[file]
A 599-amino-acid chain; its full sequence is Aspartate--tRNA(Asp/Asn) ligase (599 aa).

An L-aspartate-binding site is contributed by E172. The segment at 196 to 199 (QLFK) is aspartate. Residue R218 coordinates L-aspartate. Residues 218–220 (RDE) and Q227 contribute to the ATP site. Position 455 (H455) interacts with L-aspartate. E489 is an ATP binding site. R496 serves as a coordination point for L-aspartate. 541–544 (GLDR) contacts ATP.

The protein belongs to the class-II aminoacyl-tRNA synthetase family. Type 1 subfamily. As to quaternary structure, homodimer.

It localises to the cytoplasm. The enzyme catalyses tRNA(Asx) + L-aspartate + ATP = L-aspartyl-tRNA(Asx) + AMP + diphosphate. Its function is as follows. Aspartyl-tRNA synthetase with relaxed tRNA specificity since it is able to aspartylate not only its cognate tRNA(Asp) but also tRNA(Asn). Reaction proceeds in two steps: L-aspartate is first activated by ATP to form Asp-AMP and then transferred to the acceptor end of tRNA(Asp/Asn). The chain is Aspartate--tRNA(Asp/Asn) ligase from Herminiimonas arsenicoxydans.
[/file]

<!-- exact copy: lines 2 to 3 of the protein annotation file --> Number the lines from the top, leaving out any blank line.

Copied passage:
An L-aspartate-binding site is contributed by E172. The segment at 196 to 199 (QLFK) is aspartate. Residue R218 coordinates L-aspartate. Residues 218–220 (RDE) and Q227 contribute to the ATP site. Position 455 (H455) interacts with L-aspartate. E489 is an ATP binding site. R496 serves as a coordination point for L-aspartate. 541–544 (GLDR) contacts ATP.

The protein belongs to the class-II aminoacyl-tRNA synthetase family. Type 1 subfamily. As to quaternary structure, homodimer.